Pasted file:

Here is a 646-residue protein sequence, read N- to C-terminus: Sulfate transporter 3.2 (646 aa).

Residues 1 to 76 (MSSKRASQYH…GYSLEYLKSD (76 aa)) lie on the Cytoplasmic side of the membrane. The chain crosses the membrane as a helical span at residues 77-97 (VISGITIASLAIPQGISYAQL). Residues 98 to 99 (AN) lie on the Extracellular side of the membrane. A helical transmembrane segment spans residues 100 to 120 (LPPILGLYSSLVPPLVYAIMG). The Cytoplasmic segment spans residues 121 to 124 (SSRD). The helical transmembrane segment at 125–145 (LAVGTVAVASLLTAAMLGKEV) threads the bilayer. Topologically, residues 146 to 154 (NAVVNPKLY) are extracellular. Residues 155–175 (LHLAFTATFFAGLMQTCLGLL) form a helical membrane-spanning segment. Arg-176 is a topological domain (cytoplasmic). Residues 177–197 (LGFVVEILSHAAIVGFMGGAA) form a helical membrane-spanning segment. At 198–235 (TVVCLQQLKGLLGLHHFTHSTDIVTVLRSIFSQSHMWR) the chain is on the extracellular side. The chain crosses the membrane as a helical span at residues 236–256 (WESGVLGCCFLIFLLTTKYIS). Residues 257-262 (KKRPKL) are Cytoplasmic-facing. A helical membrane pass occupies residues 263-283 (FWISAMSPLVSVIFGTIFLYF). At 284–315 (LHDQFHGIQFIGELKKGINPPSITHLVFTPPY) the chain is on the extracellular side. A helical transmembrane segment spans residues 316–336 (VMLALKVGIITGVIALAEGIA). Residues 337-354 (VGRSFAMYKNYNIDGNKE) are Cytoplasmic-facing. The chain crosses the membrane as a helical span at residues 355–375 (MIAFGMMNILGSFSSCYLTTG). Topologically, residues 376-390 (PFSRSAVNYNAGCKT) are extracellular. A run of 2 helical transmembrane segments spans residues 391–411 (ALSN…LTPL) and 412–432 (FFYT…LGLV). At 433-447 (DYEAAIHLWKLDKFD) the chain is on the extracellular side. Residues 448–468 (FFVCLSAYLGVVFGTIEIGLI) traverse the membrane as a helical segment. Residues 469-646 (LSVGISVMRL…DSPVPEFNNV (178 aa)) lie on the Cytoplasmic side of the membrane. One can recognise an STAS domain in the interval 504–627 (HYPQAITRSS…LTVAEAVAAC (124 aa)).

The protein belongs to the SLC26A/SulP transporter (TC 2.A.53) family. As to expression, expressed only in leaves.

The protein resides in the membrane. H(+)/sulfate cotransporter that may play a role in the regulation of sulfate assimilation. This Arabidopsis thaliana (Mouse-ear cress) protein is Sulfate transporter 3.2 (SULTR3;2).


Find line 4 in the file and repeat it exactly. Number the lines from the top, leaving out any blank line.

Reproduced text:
The protein resides in the membrane. H(+)/sulfate cotransporter that may play a role in the regulation of sulfate assimilation. This Arabidopsis thaliana (Mouse-ear cress) protein is Sulfate transporter 3.2 (SULTR3;2).